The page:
Center for People With Disabilities (CPWD) is sad to acknowledge the passing of Ed Milewski in February 2023. Ed became part of the CPWD family after we assisted him in transitioning out of nursing care to living independently in the community.
Prior to living in Colorado, Ed lived in California. He was an avid cyclist, participating in multiple 100-mile bike races over the years. One day, during a training ride, he was hit by a car and lost mobility. He wound up in a nursing home in California, but was alone and without family. He transferred to nursing care in Colorado to be closer to his daughter, Kristine. One day, quite by chance, he found out about the opportunity to transition out of nursing care and begin living independently again.
“He was living at Boulder Manor,” explained Kristine Milewski, his daughter. “If it wasn’t for the brochure he found that was left there by CPWD, he could have easily spent the rest of his life in a nursing home.”
One of CPWD’s former staff, Tim Wheat, worked closely with Ed for months to put into place all the necessary arrangements needed for him to successfully transition out of nursing care. These included finding affordable and accessible housing, ensuring benefits were in place, securing appropriate home care, medication management, access to food, and many other tasks. Ed moved out of nursing care, and for the first time since his accident, started living independently again.
Ed was a regular participant of CPWD Peer Groups and was also very vocal about the value of transitions and other services for people with disabilities. “He always advocated for the nursing home transitions program, as well as systems advocacy relating to transition services,” said Aaron Pasterz, Independent Living Advisor at CPWD. “He participated in monthly committee meetings in Denver with the Healthcare Policy and Finance Department, sharing his experience, talking to lawmakers and bureaucrats, and stressing the importance of funding nursing home transitions for people with disabilities.”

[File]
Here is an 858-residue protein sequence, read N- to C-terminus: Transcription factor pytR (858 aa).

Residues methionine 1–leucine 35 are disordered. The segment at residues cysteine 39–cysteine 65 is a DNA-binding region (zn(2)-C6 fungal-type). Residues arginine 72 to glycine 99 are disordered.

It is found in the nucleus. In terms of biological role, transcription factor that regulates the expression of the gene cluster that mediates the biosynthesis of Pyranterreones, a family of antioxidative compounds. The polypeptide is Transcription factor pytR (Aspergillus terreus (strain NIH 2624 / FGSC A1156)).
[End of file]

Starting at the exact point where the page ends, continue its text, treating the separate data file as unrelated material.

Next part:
In addition to championing independence for people with disabilities, Ed was passionate about the environment and considered himself a steward/spokesperson for the earth, Aaron said. “He used to say that the earth is the only one we’ve got, so we better take care of it. He promoted a cleaner and healthier environment.”
Kristine said that while Ed was very logical, he also had a big heart that showed through his actions. “Back in the day, he worked at a place that made dog products, and he always hired people with disabilities,” she said. “Later, he was the product manager for a company that made wheelchairs that were custom fitted to children with cerebral palsy, to accommodate their growth. Ultimately, after his accident, he ended up needing the same products and services.”
Above all, Ed was a realist with a good outlook. “He used to say, ‘It is what it is,’” Aaron recalled. “He always had a real positive attitude and accepted things the way they were, all the while doing everything he could to stay independent and advocate for others.”
We will miss Ed, and our condolences go out to his family and friends. He was truly an example of resilience and independence for many.
To make a gift in honor of Ed’s memory, please visit this page.
If you would like to learn more about CPWD’s services, visit our website.